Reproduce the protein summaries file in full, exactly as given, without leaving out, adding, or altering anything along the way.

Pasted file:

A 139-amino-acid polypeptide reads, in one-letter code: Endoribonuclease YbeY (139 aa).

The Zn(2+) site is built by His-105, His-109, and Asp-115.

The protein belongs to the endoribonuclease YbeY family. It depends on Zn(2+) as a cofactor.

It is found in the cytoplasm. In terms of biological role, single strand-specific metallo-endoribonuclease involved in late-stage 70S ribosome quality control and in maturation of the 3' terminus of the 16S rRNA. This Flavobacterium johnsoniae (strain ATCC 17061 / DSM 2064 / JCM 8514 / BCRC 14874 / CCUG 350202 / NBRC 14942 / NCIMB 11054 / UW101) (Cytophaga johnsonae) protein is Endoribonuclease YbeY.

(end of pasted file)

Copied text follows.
A 139-amino-acid polypeptide reads, in one-letter code: Endoribonuclease YbeY (139 aa).

The Zn(2+) site is built by His-105, His-109, and Asp-115.

The protein belongs to the endoribonuclease YbeY family. It depends on Zn(2+) as a cofactor.

It is found in the cytoplasm. In terms of biological role, single strand-specific metallo-endoribonuclease involved in late-stage 70S ribosome quality control and in maturation of the 3' terminus of the 16S rRNA. This Flavobacterium johnsoniae (strain ATCC 17061 / DSM 2064 / JCM 8514 / BCRC 14874 / CCUG 350202 / NBRC 14942 / NCIMB 11054 / UW101) (Cytophaga johnsonae) protein is Endoribonuclease YbeY.